Wondering what questions to ask a real estate agent when buying a property?
If you are new to property investment the real estate agent, who represents the seller, is an important source of information about the property and their client. This is why it is crucial you are well prepared and get an in-depth understanding of the neighbourhood and the property you are inspecting.
With this in mind let’s cover everything you should be asking a real estate agent, so you can make an informed decision on your property purchase.
Knowledge is power, so the more you know about the owner of the property, and why they are selling the better. It could give you valuable bargaining power when it comes time to negotiate the final sale price. If the owner is, for example, moving overseas or even interstate, they could be open to a slightly lower offer if timing their departure is a factor. Owners who have already purchased another property may also be more flexible on the final sale price, and want to progress the sale to free up some cash.
This is actually an important question, because properties that have been on the market for a few months or more could have a problem, or be overpriced. Problems to look for include structural issues, like persistent rising damp - which could require expensive remedial works. If you are looking to buy an apartment or unit it is essential to conduct a strata search, which gives you an insight into the health of the scheme’s finances. You should find out if there are any major projects in the pipeline, like replacing a lift or rectification works, which you would be liable to contribute to as a lot owner.
An agent who services the local area will have an intimate knowledge of the property market, right down to the street level. They will be able to tell you how desirable the location is, and useful details like which school catchment it is in and how close local amenities are. Last but not least, they will know what similar properties have sold for in the area, current market conditions, and if the asking price is fair. You can cross reference what they tell you with online sources, which have suburb profiles and track historical growth rates.
A local real estate agent will know in advance of any developments planned for the local area. Depending on the project, these could impact local property prices in a positive or negative way. A new shopping centre, transport infrastructure or source of local employment would all increase the desirability of an area. On the other hand, being too close to an airport runway or major road would be unpleasant and intrusive, and information you would want to know about beforehand.
Neighbours, good and bad, can make or break your experience of your new home, so it makes sense to get an idea before you make a purchase decision. If you have young children you will want to move to an area with a similar demographic, and know other families live close by. In the same vein, if you appreciate a quiet area, confirm with the agent the type of neighbours and noise levels on the street.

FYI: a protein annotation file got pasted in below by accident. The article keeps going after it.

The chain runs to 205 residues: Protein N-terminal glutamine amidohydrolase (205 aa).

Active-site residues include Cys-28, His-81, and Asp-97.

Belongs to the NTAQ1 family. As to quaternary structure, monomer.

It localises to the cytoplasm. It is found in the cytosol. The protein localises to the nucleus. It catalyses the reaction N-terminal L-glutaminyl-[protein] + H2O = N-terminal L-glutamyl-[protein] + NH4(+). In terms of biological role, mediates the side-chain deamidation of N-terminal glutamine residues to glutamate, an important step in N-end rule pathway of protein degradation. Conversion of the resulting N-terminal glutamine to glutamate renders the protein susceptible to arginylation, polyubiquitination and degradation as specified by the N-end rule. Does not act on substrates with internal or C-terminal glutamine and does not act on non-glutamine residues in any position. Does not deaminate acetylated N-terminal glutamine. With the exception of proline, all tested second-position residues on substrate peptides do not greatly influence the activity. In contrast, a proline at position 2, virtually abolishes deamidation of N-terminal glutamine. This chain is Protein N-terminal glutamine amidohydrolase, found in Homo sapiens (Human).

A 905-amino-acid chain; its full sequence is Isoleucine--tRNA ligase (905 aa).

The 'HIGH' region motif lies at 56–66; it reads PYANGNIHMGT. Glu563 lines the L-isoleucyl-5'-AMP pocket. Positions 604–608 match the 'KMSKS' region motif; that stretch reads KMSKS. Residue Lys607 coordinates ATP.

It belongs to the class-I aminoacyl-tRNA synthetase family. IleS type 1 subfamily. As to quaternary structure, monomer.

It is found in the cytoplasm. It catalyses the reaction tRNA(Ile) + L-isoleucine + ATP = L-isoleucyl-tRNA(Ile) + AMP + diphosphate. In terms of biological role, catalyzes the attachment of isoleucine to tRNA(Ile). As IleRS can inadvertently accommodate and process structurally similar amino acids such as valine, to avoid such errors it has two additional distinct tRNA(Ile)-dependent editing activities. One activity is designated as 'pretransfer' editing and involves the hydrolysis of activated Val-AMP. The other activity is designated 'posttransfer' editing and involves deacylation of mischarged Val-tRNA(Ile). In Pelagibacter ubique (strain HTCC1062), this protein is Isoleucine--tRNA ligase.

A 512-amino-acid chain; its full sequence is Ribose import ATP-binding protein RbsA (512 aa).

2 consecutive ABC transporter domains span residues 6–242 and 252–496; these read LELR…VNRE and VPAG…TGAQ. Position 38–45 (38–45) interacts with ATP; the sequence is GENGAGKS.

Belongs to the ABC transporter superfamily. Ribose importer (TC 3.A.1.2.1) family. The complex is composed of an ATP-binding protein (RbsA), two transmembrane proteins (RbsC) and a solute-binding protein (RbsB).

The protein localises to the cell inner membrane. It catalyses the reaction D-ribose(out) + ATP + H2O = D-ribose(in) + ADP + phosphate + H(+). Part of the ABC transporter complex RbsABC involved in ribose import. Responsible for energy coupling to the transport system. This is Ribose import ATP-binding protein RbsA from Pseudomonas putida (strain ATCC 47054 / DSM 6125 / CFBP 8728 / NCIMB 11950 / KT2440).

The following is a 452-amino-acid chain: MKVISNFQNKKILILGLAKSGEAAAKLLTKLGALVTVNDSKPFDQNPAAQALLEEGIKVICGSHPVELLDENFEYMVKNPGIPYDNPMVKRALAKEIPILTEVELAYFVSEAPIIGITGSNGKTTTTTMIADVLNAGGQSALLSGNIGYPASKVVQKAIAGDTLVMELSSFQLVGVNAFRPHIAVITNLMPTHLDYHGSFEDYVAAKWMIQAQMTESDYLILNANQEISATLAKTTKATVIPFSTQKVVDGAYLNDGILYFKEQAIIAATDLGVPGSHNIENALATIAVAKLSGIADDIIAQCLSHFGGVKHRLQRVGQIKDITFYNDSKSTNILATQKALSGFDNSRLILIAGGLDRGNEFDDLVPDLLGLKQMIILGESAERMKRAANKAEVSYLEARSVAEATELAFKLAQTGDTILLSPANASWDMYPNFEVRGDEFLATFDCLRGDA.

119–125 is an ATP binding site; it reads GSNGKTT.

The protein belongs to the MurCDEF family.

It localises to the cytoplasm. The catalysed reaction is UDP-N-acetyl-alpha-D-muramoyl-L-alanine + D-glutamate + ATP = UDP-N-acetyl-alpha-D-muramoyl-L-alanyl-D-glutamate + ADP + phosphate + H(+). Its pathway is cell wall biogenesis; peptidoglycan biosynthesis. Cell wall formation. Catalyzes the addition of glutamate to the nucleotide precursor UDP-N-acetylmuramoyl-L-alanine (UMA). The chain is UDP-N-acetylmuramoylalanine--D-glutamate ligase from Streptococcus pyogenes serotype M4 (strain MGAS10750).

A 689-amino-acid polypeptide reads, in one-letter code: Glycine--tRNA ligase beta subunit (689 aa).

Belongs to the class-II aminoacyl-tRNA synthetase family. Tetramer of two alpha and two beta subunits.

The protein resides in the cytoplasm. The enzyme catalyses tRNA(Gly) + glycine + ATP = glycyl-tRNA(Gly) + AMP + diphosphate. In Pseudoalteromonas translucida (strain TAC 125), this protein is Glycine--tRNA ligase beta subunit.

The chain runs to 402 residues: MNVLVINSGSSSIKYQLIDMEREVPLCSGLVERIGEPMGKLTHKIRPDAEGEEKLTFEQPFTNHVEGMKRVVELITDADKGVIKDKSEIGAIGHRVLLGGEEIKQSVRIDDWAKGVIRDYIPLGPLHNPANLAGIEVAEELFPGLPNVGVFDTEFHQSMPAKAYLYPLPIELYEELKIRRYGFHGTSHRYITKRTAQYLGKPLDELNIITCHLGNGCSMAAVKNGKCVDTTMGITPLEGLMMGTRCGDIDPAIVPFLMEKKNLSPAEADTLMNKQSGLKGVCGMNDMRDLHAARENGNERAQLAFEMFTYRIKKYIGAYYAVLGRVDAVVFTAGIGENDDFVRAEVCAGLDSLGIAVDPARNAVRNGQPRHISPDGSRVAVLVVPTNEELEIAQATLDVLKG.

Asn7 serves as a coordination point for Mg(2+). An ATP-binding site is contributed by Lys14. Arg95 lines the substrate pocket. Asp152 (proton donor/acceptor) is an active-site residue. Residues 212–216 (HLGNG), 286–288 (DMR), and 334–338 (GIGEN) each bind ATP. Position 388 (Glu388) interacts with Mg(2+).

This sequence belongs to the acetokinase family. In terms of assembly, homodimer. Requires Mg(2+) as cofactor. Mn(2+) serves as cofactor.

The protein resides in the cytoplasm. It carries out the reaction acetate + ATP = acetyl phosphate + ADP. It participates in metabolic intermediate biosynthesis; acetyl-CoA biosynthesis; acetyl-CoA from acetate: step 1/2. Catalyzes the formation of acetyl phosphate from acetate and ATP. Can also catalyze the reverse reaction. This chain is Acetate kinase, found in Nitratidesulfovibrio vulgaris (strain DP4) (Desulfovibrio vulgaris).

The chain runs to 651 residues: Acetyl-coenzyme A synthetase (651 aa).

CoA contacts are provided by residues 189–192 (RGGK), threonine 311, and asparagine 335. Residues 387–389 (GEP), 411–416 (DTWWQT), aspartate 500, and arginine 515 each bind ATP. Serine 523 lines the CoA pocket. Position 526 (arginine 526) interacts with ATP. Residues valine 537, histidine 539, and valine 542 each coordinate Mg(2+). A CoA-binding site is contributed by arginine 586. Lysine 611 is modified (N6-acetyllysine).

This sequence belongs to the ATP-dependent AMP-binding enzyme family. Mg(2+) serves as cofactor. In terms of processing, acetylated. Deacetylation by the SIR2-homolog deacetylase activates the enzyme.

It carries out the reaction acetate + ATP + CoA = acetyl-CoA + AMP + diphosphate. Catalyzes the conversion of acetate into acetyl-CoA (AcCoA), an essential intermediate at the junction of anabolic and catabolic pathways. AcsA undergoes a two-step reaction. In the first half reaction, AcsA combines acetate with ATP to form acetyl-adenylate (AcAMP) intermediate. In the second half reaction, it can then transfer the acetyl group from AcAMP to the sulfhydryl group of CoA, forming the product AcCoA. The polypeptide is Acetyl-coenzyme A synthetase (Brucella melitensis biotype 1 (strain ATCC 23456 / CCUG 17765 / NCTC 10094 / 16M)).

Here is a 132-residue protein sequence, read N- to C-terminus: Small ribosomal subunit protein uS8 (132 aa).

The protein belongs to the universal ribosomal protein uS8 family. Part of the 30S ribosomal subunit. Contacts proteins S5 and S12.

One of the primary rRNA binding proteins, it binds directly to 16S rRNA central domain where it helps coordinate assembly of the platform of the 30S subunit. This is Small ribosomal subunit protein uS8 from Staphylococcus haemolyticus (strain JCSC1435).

Easements are basically laws which restrict what modifications or developments you can make to a property. These are often, though not always, detailed on the certificate of title of the property. An example of a right of way easement would be a driveway shared with your neighbour, which would prevent you from obstructing it by, for example, planting a tree. If you have an electricity or telephone pole on your property, a service easement gives access to service personnel to maintain this. Light and air easements restrict you from impacting the light or view of neighbouring properties, by planting a large tree or adding another storey to your home. These are all scenarios you would want to know about, so it is worth asking an agent if any exist on the property you are interested in.
If a property has been renovated recently, it could have changed the value of the home - and impact the sale price. Some sellers may try to use this to improve their sale price, so it is worth clarifying with the agent what works were carried out. You should also confirm that any recent works have been carried out legally with the appropriate council approvals. An unauthorised building work could be unsafe, and could result in expensive legal proceedings to get remedied.
If you are an investor looking to rent your property out to tenants, having an idea of the potential rental yield is important. The net rental yield is essentially the difference between your income from the property (weekly/monthly rent), minus the total cost of holding and maintaining the investment. This is often expressed as a percentage, a figure which you can research online based on the size of the property and its location. Agents will have a good idea of current asking rents in the area, and should be able to share this information with you.
Each locality has different rates, based on the local council and size of a property. These go toward the upkeep and maintenance of local roads and services such as garbage collection. Knowing the approximate outlay you will have to make on rates, typically paid quarterly, allows you to budget for this cost.
Last but not least local real estate agents will know which properties in the area have sold recently, and for how much for. Comparable sales allow you to judge if the asking price of the property is fair, and can help determine what offer you make.
You should now have a good idea of all the questions you should be asking an agent before you buy a property, so you can make an informed decision and decide what a fair price is to offer or bid.
Have more questions about buying your first property? Get in touch and our team will answer all your questions at a time that suits you.